2008-06-19 09:21
What it's about:

Based on real-life events and the novel "Bringing Down the House", the story begins when MIT student Ben Campbell (Jim Sturgess) is recruited by his brilliant college professor Micky Rosa (Kevin Spacey) into a lucrative Black Jack card counting operation. With the help of five fellow students, Ben quickly masters the art and hiding behind disguises the group jet off every weekend to Las Vegas to take on the world's biggest casinos. But while counting cards isn't technically illegal, casino bouncer Cole Williams (Laurence Fishburne) is hot on the trail of the profiting students and plans on enforcing the old school "rule of fist" on anyone pocketing too much of his employer's earnings.

What we thought of it:

Ten years after the making of the cult hit Rounders and following in the footsteps of Danny Ocean's team, a new generation of high-stakes gamblers have emerged. And they're bright, ballsy and extremely brainy.

21 follows the typical "little man beating the system" (i.e. cash-strapped students winning from money-grubbing casinos) sketch, incorporating what has become the usual alluring Vegas bells and whistles and a few plot twists to hold back boredom. But while the script isn't as polished as the team's disguises, edgy directing from Robert Luketic (Win a Date with Tad Hamilton! 2004 and Legally Blonde 2001), and slick post-production editing creates a shifting pace that holds your attention.

Luketic knows his audience and how to hook the MTV/20-something generation visually as well as thematically. He plays up the age-old David vs. Goliath sentiment and plays to the megalomania of young adults (who believe card counting can be mastered in weeks instead of years) while glamourising the allure of high-stakes gambling.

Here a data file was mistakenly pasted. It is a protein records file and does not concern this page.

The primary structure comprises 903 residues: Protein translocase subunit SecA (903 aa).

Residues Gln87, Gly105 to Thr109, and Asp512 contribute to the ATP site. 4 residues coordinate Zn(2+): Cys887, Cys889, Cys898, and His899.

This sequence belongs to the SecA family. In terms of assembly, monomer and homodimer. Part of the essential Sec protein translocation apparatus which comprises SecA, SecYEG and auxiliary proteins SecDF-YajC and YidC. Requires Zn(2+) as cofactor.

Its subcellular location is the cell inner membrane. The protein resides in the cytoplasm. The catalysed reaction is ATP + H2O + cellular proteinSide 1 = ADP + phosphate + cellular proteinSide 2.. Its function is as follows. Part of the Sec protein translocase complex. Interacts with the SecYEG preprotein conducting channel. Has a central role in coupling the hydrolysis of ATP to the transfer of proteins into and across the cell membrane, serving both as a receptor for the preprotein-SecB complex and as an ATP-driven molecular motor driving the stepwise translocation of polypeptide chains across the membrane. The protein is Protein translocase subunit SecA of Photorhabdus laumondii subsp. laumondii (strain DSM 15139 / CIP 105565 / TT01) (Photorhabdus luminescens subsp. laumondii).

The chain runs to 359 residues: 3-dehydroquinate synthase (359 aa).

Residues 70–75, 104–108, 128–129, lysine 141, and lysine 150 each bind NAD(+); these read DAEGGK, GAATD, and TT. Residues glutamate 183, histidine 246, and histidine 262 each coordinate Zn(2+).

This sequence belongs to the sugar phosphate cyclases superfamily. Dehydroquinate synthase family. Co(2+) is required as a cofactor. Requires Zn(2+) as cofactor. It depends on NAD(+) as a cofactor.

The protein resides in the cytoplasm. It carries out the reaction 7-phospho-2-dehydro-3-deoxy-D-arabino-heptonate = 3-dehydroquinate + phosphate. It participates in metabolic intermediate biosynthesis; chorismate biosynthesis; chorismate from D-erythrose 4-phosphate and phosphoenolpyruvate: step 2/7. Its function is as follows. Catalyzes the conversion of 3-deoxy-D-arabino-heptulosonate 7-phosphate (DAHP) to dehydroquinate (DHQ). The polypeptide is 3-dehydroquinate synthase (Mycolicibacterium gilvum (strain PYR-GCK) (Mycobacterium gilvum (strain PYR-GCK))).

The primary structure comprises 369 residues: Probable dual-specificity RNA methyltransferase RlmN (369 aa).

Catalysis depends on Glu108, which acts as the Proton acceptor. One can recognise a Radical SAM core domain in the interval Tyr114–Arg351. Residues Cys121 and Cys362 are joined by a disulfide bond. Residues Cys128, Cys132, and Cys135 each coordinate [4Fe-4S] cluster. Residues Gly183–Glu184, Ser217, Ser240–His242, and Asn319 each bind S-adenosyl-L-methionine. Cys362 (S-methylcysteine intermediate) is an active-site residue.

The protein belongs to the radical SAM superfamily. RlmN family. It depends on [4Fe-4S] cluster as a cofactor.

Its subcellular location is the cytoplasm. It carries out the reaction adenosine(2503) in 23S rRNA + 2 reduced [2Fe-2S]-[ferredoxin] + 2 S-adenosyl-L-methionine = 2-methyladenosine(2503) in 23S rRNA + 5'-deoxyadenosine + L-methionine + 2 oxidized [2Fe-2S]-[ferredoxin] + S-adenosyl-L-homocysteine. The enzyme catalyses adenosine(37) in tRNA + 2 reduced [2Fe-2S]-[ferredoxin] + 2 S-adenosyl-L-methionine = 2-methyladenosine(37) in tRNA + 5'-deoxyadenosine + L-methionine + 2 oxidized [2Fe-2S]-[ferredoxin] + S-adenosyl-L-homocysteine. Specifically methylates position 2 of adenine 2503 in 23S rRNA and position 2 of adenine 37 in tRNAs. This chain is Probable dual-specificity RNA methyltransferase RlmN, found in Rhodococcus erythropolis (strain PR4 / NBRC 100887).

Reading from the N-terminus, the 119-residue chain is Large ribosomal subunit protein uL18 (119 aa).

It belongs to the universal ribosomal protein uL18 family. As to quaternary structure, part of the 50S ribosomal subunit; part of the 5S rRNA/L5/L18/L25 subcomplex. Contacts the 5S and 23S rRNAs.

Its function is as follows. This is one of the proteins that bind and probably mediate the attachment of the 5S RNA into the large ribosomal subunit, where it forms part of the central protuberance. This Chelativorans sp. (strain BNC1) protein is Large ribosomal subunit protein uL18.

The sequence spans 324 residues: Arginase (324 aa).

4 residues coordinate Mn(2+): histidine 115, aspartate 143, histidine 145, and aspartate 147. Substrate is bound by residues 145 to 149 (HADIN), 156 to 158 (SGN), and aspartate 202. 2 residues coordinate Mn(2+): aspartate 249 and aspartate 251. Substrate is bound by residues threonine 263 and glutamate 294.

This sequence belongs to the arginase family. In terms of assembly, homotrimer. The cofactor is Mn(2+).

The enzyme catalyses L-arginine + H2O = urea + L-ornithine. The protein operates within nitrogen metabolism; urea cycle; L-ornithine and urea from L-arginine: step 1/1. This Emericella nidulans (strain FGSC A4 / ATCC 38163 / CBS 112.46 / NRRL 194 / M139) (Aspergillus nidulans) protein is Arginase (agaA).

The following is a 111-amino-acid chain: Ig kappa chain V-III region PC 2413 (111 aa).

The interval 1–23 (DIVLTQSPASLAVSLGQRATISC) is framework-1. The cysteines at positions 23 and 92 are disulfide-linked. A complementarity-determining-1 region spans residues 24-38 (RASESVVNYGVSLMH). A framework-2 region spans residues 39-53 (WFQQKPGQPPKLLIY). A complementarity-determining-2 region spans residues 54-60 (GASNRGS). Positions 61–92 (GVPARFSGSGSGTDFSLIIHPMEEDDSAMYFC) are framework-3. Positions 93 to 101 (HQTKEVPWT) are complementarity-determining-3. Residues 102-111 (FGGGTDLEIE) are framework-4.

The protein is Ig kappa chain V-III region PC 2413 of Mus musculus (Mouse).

Although the real life characters were Asian-American males, Columbia Pictures cast caucasian actors in the lead roles – a point of contention among Asian Americans who accuse studio executives of racism. Jim Sturgess has that geeky charm and vulnerability that wins audiences' sympathy (even when he's being an ego maniac), while Kevin Spacey and Laurence Fishburne effortlessly cruise through their scenes. The non-caucasian leads Aaron Yoo and Liza Lapira secure just enough screen time to deliver semi-rounded characters, and even Kate Bosworth generates enough shimmer and tinsel (at least a lot for a stick insect) to keep warm-blooded males happy.

21 isn't the most realistic gambling movie ever produced (are there any?), but casinos might see a rise in their Black Jack business. Look at what Rounders did for the popularity of Texas Hold 'Em…

- Megan Kakora

Get published on Channel24! Send us your movie, music and live gig reviews and columns and get published on Channel24. Send your articles to PublishMe@sa.24.com.
A racy casino drama of cat and mouse card games that's very loosely based on real life events. Not to be taken too seriously if you're a seasoned Black Jack player.

There are new stories on the homepage. Click here to see them.